As an aside, you must be hurting really bad with the lockdown restrictions and the loss of revenue from your workshops, how about getting some relief from the severe technical content of your podcasts and just get out somewhere with those new cameras of yours, even to the local park and just shoot some photos. My sanity anchor was just being able to get out once a day for a walk with one of my cameras, photographing a wide variety of subjects, which increased my familiarity with my cameras and widened my photographic scope.
Good point, and yes, taken constructively.
Yes, I do know that X-Rite now supports Capture One Pro, but the last time I tried I did not get good results. I’ll try again soon as it’s been a few years. I did provide my feedback to the X-Rite team as a member of their Coloratti, but I did not hear back, despite them coming to me directly to help with their testing. Interesting that you couldn’t get the X-Rite solution to work as well though. Maybe they still haven’t ironed out the issues that I also ran into.
We’re not locked down here in Tokyo as such, but we’ve been asked to stay in-state for the last few months, and most of my favorite places to shoot our in other prefectures, so yes, it’s been a bit stressful. I’ve been shooting some, but I’m more stuck in trying to complete the latest update of my Photographer’s Friend app. I just made two huge leaps forward though, hence coming up for air and answering these few comments, and I’m hoping to get on top of this update very soon. Hopefully in time to go and shoot some autumn colour. 🙂
Stay well and safe, and thanks for taking the time to comment.
First off, thank you for this detailed write-up. I’ve been looking for another option after failing with Xrites software; they just haven’t figured out how to set the black point correctly. This really helped, I made a test run in the trial version of Lumariver. Since it’s only the trial version, I cannot save it out, but I was able to do a screen side-by-side with the new ProStandard profile from CaptureOne for my Sony A7rM3 and wow, they seem really similar. Have you had the chance to look at these upgraded profiles from Capture one? I used the profiles with a recent product shoot and they were really bang on. I’m not the biggest fan of how it affected the skin, which is why I’m now thinking about upgrading my color target with something that covers more flesh tones.
Do you have any experience with the CMP color targets ( http://www.cmp-color.fr/eng%20digital%20target.html)? It looks like there are new options. I was thinking perhaps the Digital Mini as it seems more like an enhanced XritePassport (portable) ; or the standard digital edition to create the base profile and when I need other color-critical custom profiles; I would use the passport for general white balance selections.
The profile I get from x-rite (minus the black issue) is really different; far more vibrant. I’m not sure if this is, in itself, a result of the incorrect black values.
Just looking for your thoughts.
I’m pleased that you found this useful. Unfortunately, I only have experience with my X-Rite color targets, so I can’t really comment. If the CMP targets are supported by Lumariver, maybe it would be best to email the Lumariver developers directly. They are generally responsive and helpful, so should be able to point you in the right direction.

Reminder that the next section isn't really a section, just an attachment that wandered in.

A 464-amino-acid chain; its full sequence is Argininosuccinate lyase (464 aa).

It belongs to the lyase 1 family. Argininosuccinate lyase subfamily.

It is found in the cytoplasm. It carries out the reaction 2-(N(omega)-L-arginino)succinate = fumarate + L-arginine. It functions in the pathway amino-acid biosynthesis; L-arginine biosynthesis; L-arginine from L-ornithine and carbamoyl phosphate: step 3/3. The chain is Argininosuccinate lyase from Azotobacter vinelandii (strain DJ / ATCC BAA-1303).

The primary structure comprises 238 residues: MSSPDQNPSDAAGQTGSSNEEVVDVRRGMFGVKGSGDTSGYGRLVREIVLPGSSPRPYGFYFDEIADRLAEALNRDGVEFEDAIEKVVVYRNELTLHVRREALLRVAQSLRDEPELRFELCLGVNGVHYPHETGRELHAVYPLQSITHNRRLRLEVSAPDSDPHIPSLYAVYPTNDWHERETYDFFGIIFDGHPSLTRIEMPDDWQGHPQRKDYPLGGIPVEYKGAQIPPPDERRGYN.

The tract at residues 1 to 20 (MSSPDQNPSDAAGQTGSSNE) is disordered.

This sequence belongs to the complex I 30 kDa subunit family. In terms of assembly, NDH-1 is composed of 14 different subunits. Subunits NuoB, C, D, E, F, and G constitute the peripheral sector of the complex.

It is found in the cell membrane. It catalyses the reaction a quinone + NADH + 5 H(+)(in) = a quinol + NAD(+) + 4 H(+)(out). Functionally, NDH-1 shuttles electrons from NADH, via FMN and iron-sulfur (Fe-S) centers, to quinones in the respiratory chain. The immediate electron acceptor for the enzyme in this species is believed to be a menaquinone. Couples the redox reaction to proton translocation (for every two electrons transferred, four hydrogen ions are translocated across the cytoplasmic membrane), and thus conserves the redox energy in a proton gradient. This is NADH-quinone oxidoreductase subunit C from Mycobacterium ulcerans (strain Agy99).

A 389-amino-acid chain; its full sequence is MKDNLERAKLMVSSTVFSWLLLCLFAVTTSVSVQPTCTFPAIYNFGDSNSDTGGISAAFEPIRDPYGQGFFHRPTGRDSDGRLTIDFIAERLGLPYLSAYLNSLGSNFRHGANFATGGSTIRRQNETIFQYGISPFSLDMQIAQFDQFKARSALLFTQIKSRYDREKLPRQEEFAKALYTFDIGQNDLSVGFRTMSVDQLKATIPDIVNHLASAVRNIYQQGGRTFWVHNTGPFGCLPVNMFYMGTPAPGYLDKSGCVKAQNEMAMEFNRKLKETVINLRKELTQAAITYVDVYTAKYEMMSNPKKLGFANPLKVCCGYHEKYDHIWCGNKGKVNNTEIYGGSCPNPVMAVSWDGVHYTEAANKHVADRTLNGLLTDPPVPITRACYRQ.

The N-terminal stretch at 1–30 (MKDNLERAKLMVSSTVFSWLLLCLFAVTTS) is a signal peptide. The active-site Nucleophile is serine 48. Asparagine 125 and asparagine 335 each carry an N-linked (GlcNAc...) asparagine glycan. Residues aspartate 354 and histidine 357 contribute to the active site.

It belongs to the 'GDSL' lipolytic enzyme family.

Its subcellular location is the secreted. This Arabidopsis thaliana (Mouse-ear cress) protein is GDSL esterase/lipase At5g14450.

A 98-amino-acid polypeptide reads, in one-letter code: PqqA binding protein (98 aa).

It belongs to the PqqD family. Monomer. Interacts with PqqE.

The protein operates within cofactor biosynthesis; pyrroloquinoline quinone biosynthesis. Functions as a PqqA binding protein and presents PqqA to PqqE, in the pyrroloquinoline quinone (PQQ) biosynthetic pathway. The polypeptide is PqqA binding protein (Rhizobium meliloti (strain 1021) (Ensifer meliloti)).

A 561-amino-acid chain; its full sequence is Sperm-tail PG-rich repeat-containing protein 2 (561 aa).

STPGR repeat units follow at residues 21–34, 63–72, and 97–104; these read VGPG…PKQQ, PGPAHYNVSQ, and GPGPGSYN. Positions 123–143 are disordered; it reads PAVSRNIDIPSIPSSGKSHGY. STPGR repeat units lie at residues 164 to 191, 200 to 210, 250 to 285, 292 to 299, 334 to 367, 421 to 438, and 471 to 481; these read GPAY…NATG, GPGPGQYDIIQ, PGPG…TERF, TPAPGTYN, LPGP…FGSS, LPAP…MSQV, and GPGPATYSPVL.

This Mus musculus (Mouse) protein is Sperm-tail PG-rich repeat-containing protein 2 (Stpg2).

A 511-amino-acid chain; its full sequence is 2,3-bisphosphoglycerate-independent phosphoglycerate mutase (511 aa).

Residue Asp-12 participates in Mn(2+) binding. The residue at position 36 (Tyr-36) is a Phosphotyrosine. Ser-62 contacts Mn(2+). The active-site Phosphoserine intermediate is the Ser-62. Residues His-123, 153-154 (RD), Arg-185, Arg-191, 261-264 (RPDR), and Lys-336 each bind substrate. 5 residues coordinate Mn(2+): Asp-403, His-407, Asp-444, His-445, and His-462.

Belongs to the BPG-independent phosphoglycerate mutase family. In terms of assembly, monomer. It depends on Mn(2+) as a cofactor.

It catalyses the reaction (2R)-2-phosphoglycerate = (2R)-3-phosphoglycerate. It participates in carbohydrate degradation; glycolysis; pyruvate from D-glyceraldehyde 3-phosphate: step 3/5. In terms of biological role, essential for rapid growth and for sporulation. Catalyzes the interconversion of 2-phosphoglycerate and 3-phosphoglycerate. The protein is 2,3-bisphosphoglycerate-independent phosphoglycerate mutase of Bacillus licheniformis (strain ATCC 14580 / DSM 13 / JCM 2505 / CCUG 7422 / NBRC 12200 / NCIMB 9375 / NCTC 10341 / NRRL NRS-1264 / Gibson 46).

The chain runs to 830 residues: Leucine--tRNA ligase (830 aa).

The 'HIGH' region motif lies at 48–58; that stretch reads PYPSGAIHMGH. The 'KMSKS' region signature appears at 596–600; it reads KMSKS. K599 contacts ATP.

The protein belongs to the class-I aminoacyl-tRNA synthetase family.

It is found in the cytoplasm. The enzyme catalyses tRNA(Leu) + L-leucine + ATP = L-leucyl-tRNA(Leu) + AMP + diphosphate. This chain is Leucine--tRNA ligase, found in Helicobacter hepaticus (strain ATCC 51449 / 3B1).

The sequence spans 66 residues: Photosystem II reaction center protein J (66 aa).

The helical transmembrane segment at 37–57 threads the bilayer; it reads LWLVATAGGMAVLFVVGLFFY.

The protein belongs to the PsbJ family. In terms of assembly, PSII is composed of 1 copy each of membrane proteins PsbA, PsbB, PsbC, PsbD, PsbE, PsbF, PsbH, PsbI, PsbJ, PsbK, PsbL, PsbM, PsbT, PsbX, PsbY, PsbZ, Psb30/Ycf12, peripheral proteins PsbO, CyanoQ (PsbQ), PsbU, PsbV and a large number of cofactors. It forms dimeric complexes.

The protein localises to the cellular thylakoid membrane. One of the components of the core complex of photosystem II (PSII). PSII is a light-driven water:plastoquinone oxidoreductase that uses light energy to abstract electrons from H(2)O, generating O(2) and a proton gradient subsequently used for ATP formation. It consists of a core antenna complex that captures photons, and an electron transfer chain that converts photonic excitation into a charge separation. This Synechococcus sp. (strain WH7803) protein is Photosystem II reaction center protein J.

I run an art reproduction shop and its been quite a journey trying to find a good solution for color calibration. The software from Datacolor and X-Rite both are not good, switching to Lumariver Repro Edition was the best thing I ever did – not only does it give much better results on those cards, but it opens up the possibility of custom cards (assuming you have the tools to read in the color data from them). I actually just got two cards from CMP in the mail today (their Mini and Studio versions) I’m waiting on them to send me the data file to read into Lumariver but I’m anxious to try them out 🙂
I haven’t used Datacolor for more than ten years now, so I wouldn’t know about their software. The X-Rite software is good at some things, but Lumariver is currently the only way I can create profiles for use in Capture One Pro. X-Rite was working on this and I helped them with their testing for a while, and then they fell silent, so I’m not sure what happened.
Still, I’m pleased you are enjoying working with the Lumariver products. I am really finding them useful too.
Excellent run through of Lumariver. Many thanks!
I have been profiling with Lumariver using the ICC Reproduction option.
1. Since making an ICC Reproduction profile entails replacing C1’s generic ICC camera profile with the one Lumariver creates, how is it that adding in C1’s generic camera profile as part of your General Purpose profile (in order to make the profile image brighten, as you say) does not affect the quality of the profile, colour-wise? I hope that makes sense! Do you work from a Linear curve back in C1 after applying the profile?
2. You comment on the clarity of the Lumariver instruction manual – Amen to that!
When I return to C1 after creating a Reproduction ICC Profile and browse to the newly-created Lumariver profile and select it in C1’s ICC Profile, I’m still left with Linear as my Curve setting.
I’ve been resetting this to Auto (the C1 default), rather than trying to create a bespoke curve for each new profile. I then set the brightness of the image using the green value of the green patch on the X-Rite CC. So, brightness is set to about 150. (I’m strictly talking repro photography here, not general photography.)
But, I find this can give me issues with for example the yellow patch, where I frequently get zero for the blue RGB value of the yellow. Unless I’m missing something, the manual doesn’t appear to deal much with handling the curve in C1, after the profile is created.
Have you any views on the curve issue for colour critical work?